Stay healthy

    Learn more about your cardiac device

    Heart devices, such as pacemakers and defibrillators, are a reliable and effective treatment for many heart rhythm issues. While complications are uncommon, they can occur and range from a lead malfunction to an infection.1,2 Empower yourself by learning what signs and symptoms to look out for and discover life-saving resources to help you become an active part in the shared decision-making process with your doctor.

    Cardiac device animation

    What is a cardiac device?

    Sometimes the heart needs a little help to beat with a regular rhythm. Irregular heartbeats can be controlled and monitored with a cardiac device.

    How does a cardiac device give support?

    Tiny electrical wires, called leads, connect your heart to the device. They allow the device to sense the rhythm of the heart and detect when the heart beats too fast or too slow. In return, the device paces the heart by sending electrical signals via the leads.

    It’s important your device is maintained and managed properly as there is a connection between your device and your ongoing health. Here are some quick tips for living with your heart device.

    People implant icon

    Is the implant site becoming painful, warmer, red, swollen, thin or papery?

    Thermometer icon

    Do you feel generally unwell or feverish?

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    Did you recently have repeated antibiotics or infections?

    If the answer to at least one of these questions is ‘Yes’, your cardiac device may be infected.*
    But don’t worry: most infection can be treated!

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    Visit your device doctor or device clinic (where you get your device pocket checked) Explain your symptoms and remind them you have an implanted device. It is possible you will need additional treatments, which your device doctor will explain.

    *Please note that these are the most common signs, there may be other signs not mentioned. This website is not intended to provide medical advice, diagnosis, or treatment. In case of questions or uncertainty, contact your physician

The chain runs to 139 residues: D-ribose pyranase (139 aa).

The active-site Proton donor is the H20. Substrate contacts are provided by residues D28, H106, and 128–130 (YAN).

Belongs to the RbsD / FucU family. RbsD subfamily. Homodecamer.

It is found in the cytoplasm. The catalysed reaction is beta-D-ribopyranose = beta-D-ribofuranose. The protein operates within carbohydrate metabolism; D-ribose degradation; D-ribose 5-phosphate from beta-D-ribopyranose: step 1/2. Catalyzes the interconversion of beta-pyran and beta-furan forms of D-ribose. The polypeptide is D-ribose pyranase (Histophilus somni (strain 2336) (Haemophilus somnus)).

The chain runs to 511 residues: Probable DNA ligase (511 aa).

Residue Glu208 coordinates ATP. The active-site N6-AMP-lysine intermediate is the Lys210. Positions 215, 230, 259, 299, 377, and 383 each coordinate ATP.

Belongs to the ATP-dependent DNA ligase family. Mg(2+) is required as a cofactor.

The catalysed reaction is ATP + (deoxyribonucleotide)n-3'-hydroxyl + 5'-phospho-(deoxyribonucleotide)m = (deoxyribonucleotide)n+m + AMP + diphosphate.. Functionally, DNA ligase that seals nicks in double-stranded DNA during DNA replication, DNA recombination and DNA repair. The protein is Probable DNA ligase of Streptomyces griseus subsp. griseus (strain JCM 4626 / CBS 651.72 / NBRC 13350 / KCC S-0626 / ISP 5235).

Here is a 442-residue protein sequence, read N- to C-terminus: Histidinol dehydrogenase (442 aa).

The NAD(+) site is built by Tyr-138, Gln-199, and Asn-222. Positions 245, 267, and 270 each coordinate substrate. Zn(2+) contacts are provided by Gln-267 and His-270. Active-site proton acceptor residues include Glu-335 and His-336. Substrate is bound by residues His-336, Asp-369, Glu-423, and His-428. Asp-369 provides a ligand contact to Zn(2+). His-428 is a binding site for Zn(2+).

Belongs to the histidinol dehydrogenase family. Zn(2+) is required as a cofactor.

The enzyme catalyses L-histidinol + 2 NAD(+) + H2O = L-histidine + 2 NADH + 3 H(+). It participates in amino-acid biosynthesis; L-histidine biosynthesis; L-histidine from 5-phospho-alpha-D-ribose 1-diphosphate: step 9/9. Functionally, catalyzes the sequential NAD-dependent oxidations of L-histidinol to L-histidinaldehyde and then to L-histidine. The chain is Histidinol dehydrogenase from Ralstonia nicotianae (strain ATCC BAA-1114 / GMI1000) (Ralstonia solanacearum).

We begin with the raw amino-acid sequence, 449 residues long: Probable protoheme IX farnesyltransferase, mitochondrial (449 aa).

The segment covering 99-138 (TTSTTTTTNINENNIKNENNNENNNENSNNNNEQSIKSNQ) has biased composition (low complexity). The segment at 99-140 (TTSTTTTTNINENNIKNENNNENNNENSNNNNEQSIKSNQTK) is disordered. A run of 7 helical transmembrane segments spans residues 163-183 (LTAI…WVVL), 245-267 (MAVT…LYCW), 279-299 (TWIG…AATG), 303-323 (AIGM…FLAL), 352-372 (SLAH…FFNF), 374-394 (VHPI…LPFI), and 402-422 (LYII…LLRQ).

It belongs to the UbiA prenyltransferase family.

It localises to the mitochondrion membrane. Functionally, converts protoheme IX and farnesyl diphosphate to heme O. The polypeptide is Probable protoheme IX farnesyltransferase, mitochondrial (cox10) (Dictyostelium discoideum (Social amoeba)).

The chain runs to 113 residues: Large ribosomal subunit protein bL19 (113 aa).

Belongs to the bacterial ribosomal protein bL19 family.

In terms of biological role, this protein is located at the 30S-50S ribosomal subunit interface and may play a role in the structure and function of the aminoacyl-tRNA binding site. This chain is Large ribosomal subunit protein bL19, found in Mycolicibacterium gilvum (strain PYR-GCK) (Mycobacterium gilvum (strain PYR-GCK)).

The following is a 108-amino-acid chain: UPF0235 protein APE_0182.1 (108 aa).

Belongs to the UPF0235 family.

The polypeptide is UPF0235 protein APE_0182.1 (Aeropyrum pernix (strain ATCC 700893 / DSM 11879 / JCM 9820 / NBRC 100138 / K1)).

Pacemaker defibrillator device results

    Early diagnoses can lead to better results

    This animated video shows what you can do to easily recognize a device infection. Learn what signs and symptoms to look out for so you can help physicians identify the treatment you need, faster.

    Doctors shaking hands

    Shared decision making

    Each heart device patient’s journey is different. Becoming a self-advocate and learning how to talk with your doctor will help you to be an active part in the shared decision-making process.

    Your device in your control 

    Trained doctors

    What happens when the device needs to be removed?

    When the decision is made that removal of your heart device is best for your health, a trained doctor will perform a lead extraction procedure.

    Full system removal means that both the device and leads will be taken out. The procedure starts by making a small incision to access and remove the device. Your doctor may advance a flexible tube (sheath) over the lead, gently freeing the lead from surrounding tissue. The process will be continued until all targeted leads are safely extracted. Ask for more information from your device doctor, they will be happy to further explain.

    Is this procedure safe? 

    A lead extraction is generally a very safe procedure. Although results and risks vary from patient to patient, several large studies show clinical success rates around 98%5 and the risk of major complications is less than 0.5%5.

    Our mission is to provide you with relevant information about symptoms and treatment options for heart device infections and other complications. Patient education and initiatives on CIED infection are created in partnership with physicians and patients.

    The resources found on this site may be printed and brought to your doctor appointment so you can discuss treatment options that best meet your needs.

    1. Kusumoto, et al. (2017). 2017 HRS expert consensus statement on cardiovascular implantable electronic device lead management and extraction. Heart rhythm, 14(12),e503-e551.
    2. Blomström-Lundqvist, C. et al. European Heart Rhythm Association (EHRA) international consensus document on how to prevent, diagnose, and treat cardiac implantable electronic device infections—endorsed by the Heart Rhythm Society (HRS), the Asia Pacific Heart Rhythm Society (APHRS), the Latin American Heart Rhythm Society (LAHRS), International Society for Cardiovascular Infectious Diseases (ISCVID) and the European Society of Clinical Microbiology and Infectious Diseases (ESCMID) in collaboration with the European Association for Cardio-Thoracic Surgery (EACTS). Europace (2020) 22, 515–516 and European Heart Journal (2020) 41, 2012–2032.
    3. iData, MRG, Euromed, EHRA White Book, Product Performance Reports (Biotronik, Boston Scientific, Medtronic, and St. Jude Medical), and internal estimates / analysis on file.
    4. Pokorney, et al. Low Rates of Guideline Directed Care Associated with Higher Mortality Among Patients with Cardiac Implanted Electronic Device Infection.
    5. Wazni, O et. al. Lead Extraction in the Contemporary Setting: The LExICon Study: A Multicenter Observational Retrospective Study of Consecutive Laser Lead Extractions, J Am Coll Cardiol, 55:579-586.

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